I’m fickle.  I lose my rag easily.  I can say things I don’t really mean.  I can be embarrassment personified.  I know that and I’m not proud.  There have even been moments when I have hated myself for all those aspects of my personality.  Yet… when I became a mother and I saw the same characteristics in my children, it didn’t make me hate them.  Of course not.  My kids are bloody great.  Which, got me thinking… if I can forgive and love those aspects of my kids’ personalities… can I forgive (and love?) them in myself too?

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I’m a better parent when I…

OK… Don’t judge me.  Please don’t judge me.  You see, I’m going to admit something which may force you to mount your high horse.  I don’t blame you.  In fact, you may not be able to help it.  Those little legs of yours may just clamber up on to your saddle of self righteousness.  Before you know it, you’ll be galloping off into the distance, to a bright, beautiful, virtuous sunset, while turning your back on me.  Me.  Your embarrassment.  Your oh so slightly dingy, redheaded, blogging friend.  Me, who along with your other embarrassments in life, you would rather forget – those long, hazy university nights; the man in your past that you should NEVER have spent the night with; the purchase of 50 Shades of Grey.  You will try your very best to forget me too…

And of course, is it fair for me to ask that you don’t judge?  Is it fair for me to censor your judgement?  For me to ask that you control your thoughts before knowing the reason why??  Before I smack you square in the face with the punchline?  How can you (you poor reader) guarantee no judgement before hearing my confession?  It’s completely unfair.  But… I guess the truth is… I feel vulnerable.  I feel unsafe and I need to feel that safety, that emotional safety, before I admit something… You see… It’s a terrible truth… It’s a “see you in hell” kind of truth… I hate to admit it but… I’m a better parent when I – wait for it – d r i n k.

PicMonkey CollageYou have probably guessed that I don’t mean “drink” in the mainstream sense of the word.  It’s not in a tan-tights-coloured cup of Yorkshire tea kind of a way.  I, of course, mean the hard stuff.  The stuff that changes your otherwise flawless perception and steadfast emotions – even during a non PMT week.  While I’m not suggesting that I’m able to parent while wasted, I am completely convinced that a few drops of alcohol make me a better mother.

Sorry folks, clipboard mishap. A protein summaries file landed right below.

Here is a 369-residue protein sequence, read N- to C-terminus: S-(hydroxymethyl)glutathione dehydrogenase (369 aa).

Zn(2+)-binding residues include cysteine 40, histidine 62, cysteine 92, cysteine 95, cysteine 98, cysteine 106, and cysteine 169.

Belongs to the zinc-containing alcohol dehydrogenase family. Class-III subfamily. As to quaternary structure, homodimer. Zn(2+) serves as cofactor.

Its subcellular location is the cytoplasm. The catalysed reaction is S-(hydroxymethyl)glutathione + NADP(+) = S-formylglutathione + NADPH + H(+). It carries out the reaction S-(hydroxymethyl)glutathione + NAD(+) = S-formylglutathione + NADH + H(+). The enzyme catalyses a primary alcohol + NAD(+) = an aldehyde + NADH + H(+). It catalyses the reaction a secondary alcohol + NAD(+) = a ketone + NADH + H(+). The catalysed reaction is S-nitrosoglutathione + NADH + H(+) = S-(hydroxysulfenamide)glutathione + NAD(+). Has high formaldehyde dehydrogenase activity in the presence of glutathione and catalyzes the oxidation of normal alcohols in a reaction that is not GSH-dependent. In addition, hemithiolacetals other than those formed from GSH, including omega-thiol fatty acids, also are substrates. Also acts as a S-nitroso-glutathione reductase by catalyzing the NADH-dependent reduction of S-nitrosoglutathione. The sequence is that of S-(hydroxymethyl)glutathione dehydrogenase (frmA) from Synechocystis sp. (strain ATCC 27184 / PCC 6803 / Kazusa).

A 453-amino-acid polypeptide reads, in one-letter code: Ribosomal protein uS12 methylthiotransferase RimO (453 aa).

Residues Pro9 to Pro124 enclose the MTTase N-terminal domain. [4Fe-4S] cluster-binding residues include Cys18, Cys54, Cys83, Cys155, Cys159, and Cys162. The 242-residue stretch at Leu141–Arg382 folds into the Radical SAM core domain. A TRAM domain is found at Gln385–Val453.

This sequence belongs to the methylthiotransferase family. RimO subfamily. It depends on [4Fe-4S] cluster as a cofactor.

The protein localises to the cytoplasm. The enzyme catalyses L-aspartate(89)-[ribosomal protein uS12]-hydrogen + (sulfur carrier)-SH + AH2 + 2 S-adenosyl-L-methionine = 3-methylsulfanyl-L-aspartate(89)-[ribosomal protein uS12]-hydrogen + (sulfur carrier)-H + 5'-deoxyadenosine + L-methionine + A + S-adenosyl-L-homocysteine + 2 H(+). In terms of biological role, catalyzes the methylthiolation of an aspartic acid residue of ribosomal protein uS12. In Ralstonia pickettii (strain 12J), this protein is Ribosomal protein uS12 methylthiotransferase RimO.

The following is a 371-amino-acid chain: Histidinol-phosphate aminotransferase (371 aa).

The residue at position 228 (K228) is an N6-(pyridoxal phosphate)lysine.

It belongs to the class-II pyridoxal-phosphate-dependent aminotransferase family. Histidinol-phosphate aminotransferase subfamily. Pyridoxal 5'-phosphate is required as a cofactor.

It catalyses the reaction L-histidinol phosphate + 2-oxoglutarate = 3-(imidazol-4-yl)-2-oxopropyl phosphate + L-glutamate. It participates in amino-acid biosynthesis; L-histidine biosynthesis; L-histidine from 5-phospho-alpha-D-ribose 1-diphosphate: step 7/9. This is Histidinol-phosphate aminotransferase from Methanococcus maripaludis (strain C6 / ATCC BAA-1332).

Now, just imagine… I’ve finished my day of work, it’s 4pm and I have just returned home after collecting my two boys from school.  It’s a happy reunion for the three of us.  Cuddles and kisses are shared.  Stories about the day are told.  I happily locate my house key and open the front door.  This door swings open.  The boys charge inside.  I follow, excited and relieved to return to my warm, welcoming home.  However, my smile slowly fades as I am gradually confronted with the devastation that has been left to smolder over the last 8 hours of work and school…

Is it possible that in the haze of a panicked morning routine, I lit a cereal bonfire, leaving the embers of milk and cheerios to burn and embed on our kids plastic table?  While in my zombie state of not asleep, not awake, did I allow the county council to relocate the local recycling centre to our lounge?  What kind of a charity shop is forming in our spare bedroom with clothes – indistinguishably dirty or clean – wrinkled and scattered everywhere.  My heart sinks as I survey the chaos.  My blood boils as the requests from my children begin to pour in: “Mum?  Can I have a drink?”  “Mum?  Am I allowed a lolly?” With every second that delays my response, their voices get louder, higher, increasingly whiny “Mum?  He’s got my game.”  “Mum?  He’s blocking the TV.”  School reading books need to be read.  Bills need to be paid.  Dinners need to be prepared.  A headache begins to form at the base of my head – the pain conscientiously radiates round to my temples.  Pressure forming, pounding within my skull.  Why God why don’t they offer trephination on the NHS???